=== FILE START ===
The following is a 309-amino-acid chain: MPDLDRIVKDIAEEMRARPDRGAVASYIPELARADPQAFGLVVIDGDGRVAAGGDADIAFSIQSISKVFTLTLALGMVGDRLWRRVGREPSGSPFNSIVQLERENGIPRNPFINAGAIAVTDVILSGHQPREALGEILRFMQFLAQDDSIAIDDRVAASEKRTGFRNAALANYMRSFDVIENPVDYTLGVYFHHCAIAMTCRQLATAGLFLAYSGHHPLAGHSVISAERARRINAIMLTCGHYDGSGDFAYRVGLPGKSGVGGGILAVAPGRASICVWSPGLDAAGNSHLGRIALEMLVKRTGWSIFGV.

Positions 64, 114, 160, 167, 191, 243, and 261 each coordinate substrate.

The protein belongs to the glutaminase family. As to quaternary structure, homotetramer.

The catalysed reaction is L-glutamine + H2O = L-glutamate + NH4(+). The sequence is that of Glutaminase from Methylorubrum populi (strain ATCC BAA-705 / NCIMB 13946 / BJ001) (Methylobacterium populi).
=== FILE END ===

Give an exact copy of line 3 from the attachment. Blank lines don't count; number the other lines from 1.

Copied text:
The protein belongs to the glutaminase family. As to quaternary structure, homotetramer.